The Designers Foundry’s extensive sans serif family Halisa is inspired by socialist era signage
The Designers Foundry have worked alongside Warsaw-based type designer Jan Estrada-Osmycki on the design and release of Halisa – an extensive type collection that consists of five families, each with six weights and two variable files.
The typographic inspiration and practical cause for Halisa’s creation came from a branding project developed by Estrada-Osmycki, who was tasked with crafting the visual identity for a sugar-factory-turned-hotel in Żnin, Poland, and sought influence in the socialist era signs from the period. Beginning to draw a bespoke typeface based on these letterforms, originally only in upper case condensed bold, Estrada-Osmycki soon became intrigued by the thought of exploring the potential for variability in the typeface. This saw him embark on a journey to draw Halisa’s families at the extreme ends of character construction, tasking himself with challenging legibility at all scales.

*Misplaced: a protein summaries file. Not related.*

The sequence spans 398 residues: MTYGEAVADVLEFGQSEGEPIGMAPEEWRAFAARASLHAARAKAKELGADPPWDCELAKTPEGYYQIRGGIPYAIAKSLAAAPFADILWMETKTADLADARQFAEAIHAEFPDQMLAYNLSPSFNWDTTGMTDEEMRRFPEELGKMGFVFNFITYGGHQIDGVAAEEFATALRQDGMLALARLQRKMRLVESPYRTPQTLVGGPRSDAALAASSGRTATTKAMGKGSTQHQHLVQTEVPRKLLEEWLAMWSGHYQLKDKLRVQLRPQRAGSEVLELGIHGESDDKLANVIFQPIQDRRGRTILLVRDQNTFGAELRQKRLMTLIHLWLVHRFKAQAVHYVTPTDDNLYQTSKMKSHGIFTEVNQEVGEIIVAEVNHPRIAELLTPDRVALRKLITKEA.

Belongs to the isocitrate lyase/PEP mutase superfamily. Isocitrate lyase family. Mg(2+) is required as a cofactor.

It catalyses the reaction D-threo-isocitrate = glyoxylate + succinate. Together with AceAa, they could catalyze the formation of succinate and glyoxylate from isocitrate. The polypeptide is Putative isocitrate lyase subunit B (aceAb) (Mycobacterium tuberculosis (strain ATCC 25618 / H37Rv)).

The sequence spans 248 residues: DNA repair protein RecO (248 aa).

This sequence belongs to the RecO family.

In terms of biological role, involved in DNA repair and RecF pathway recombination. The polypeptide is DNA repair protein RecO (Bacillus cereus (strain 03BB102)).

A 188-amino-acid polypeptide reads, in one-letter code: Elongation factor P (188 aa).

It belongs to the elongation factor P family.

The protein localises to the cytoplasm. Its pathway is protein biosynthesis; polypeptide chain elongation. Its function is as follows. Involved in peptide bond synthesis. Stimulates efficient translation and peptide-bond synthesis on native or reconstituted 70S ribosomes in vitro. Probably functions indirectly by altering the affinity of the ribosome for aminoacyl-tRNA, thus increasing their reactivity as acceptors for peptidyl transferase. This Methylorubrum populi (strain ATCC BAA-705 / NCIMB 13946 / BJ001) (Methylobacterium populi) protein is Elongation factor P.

The final typeface is bursting at the seams with every OpenType feature under the sun, including contextual alternatives and stylistic sets such as hexagon tittles and single-storey ‘a’s and ‘g’s. The result portrays a somewhat industrial and mechanical aesthetic that finds its individuality through the super-ellipse form of its base. These contrasting architectural elements culminate in a pragmatic aesthetic that’s consistently applied across all 60 of Halisa’s weights, providing a powerful toolkit for any designer in any situation.